EDEKA, the German retail association, will test a 25-tonne truck Mercedes-Benz eActross with refrigerated body for one year in Berlin, to transport fresh, temperature-sensitive foodstuffs.
The daily route from the warehouse in Grünheide on the outskirts of Berlin to various EDEKA supermarket branches in the city centre and surrounding areas is between 150 and 300 km. The vehicle will operate in a double shift pattern. The weight of the transported goods can be up to 10 tonnes. During loading and unloading, the vehicle is charged to ensure that the total range of the eActros (up to 200 km with a single battery charge) is optimally utilised. EDEKA is the only company from the retail sector in Germany, which will use the eActros in its own fleet of vehicles.
The symbolic handover of the vehicle to EDEKA took place at the Gasometer in the Berlin-Schöneberg district. In addition to representatives from Mercedes-Benz Trucks, EDEKA and truck body manufacturer Schmitz Cargobull, Rita Schwarzelühr-Sutter, Parliamentary State Secretary at the Federal Ministry for the Environment, Nature Conservation and Nuclear Safety, also took part in the event.
Two-year test with 20 customers – series production starting in 2021
EDEKA is one of a group of 20 customers – all from various industries – that are now integrating the heavy-duty electric truck into their fleets. Each of these selected customers will put a near-series version of either the 18 or 25-tonne variant through its paces in real operations and will test the respective vehicle for its suitability for their daily field of work. The aim of Mercedes-Benz Trucks is to make emission-free and quiet driving a reality in cities from the year 2021, also with series heavy-duty trucks – and all of this as economically viable as with a diesel truck. The test series consists of two phases, each with ten customers and spanning a total of around two years. The development and testing of the heavy-duty electric truck in short-radius distribution operations is sponsored as part of the “Concept ELV²” project to varying degrees by the German Federal Ministry for the Environment (BMU) and the Federal Ministry for Economic Affairs and Energy (BMWi).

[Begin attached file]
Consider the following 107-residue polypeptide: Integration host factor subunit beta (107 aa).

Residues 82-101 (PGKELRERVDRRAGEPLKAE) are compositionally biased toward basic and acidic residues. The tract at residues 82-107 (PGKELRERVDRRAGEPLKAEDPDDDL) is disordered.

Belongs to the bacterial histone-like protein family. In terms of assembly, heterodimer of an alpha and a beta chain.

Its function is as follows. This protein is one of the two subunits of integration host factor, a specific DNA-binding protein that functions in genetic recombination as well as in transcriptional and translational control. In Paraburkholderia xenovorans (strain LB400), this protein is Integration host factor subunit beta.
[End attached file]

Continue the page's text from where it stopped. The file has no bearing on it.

EDEKA is making a valuable contribution ahead of the market launch
Andreas von Wallfeld, Head of Marketing, Sales and Services for Mercedes-Benz Trucks:
We are delighted that EDEKA – a long-standing customer – is now also testing the eActros. Thanks to their practical deployment of the eActros, EDEKA is making a valuable contribution to the truck’s further development ahead of its market launch. It goes without saying that we are very thankful to the retail association for their active support. Our previous results from numerous tests have been nothing less than very positive. The 200 km range, for example, is totally realistic, and the cooling and air-conditioning systems have performed well, even during this year’s record-hot summer.
We would also like to thank the German Federal Ministry for the Environment and the Federal Ministry for Economic Affairs and Energy for their support in developing and testing our eActros fleet as part of the funding project – continues Wallfeld.